Well, MY state is one of the two still undecided for the Senate race, leaving the nation hanging, waiting to see whether Democrats or Republicans will have control of the Senate. I'm very strongly pro-Tester, so I'm waiting and waiting and anxiously watching the numbers for any final result--go Jon!--but at the same time I'm secretly pleased that for once my vote has recognizable influence! In the past, my votes in California and then Montana always seemed to come in after most races had already been decided, which is frustrating as hell. At the moment Tester is ahead by about 1700 votes only, so we'll see how it goes today.

I did manage to write an eensy bit more yesterday, yay. Still very slow, very awkward, but I'm not discouraged. As long as I keep working I know it'll come. And I plan to write more today!

Last night I took Child to see the Ballet Folklorico Quetzalli De VeraCruz, an excellent show of traditional Mexican dancers and musicians. Wow. Favorite moments: the "Dance of the Little Old Men", when the four male dancers donned old men masks and canes, and mimicked the old-man shuffle interspersed with fancy footwork dancing; and the dance where the four women balanced burning candles on their heads, and the lights were turned off--they danced slowly, surely, in stark, ruffled white dresses, with the candles their only illumination. Beautiful.

We're all a little tired today, what with late show and later election watching, but it's worth it.

Medieval Word of the Day: maffle: To stammer; to speak indistinctly, mumble.

Tuesday, November 07, 2006

Feeling the way in

First, VOTE!!

I know, you've heard it everywhere today. But your vote really will matter in this election.

This is an odd week, because hubby and I both have today AND Friday off, but Child still has school today. I got her all ready and off to school, and then I got to come back and sit here with a mongo cup of coffee, typing away on the laptop while hubby sleeps in. Ahhh, nice. It's quite gray and gloomy, but with no rain yet. But we almost always get Seattle's weather eventually, so I know it's coming!

I did start working on Book 2 again yesterday, after a long hiatus. What an odd feeling, like trying on clothes from college days. Trying to stretch myself inside skin that I don't quite know anymore. It's still so early in this book that I have no clue what I'm doing. I have an inkling of the character(s), a general idea of major plot events for the first half, a vague sense of their surroundings. Nothing clear. I'm going to have to keep working at it for a while until it sharpens.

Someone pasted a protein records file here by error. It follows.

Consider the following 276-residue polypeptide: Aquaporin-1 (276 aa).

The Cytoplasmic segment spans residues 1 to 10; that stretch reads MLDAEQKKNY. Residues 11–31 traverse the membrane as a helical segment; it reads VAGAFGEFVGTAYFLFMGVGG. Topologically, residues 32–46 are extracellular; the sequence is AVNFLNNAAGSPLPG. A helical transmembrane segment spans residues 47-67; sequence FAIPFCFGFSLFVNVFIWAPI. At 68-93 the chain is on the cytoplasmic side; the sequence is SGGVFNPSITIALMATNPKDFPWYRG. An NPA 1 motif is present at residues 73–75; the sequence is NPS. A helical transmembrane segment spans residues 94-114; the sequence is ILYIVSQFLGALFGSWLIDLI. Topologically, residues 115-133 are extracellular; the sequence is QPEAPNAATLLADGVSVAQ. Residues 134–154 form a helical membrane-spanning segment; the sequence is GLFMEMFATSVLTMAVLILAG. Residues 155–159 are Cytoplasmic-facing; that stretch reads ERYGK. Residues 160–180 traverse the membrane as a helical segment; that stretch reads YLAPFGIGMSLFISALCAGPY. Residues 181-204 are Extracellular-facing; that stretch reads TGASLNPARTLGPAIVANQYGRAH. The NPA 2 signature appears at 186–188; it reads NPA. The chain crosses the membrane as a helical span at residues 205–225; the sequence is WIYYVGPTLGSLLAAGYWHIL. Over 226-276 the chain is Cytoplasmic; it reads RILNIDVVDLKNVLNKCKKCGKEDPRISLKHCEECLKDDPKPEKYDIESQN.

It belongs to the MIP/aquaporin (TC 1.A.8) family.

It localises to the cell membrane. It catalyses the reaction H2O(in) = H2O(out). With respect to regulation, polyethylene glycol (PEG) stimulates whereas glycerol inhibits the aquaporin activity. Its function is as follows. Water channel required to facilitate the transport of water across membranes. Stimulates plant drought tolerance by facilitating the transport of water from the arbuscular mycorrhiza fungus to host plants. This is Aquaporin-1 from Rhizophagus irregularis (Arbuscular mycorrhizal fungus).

So speaking of that, while I have a few moments. Off to read the little bit I wrote yesterday, and see where I can pick up!

Monday, November 06, 2006

The Theme's the Thing

Last week I did a complete re-read of TMT in 3 days, from beginning to end, and I'm pleased to say that I still like it. {g} I made little tweaks here and there, of course, but overall I enjoyed reading it very much, and kept getting caught up in the story. This is a good thing after lo these many years of working on the thing!

And I think the Deeper Theme works now, as it should.

Deeper Theme, you ask? Indeed. The first time around (when I thought I was done, ha ha), I had the Obvious Theme, the one I had originally seen as I wrote: self-growth, learning to rely on and trust oneself. Fine and dandy. I think most readers would see that without blinking. The MC is a young medieval girl who depends on others--men--at first, from one to the next, before finally depending on herself, coming into her own.

But when I got some feedback and read it through again, I saw threads for another theme underneath, if I could just strengthen it. Pluck those threads, here, there, make this one stronger, add a little background to heighten that one. And amazingly, when I did that the story got richer. The conflict was heightened, the motivations made so much more sense. It really was as if the Deeper Theme was the main one all along; I just had to see it.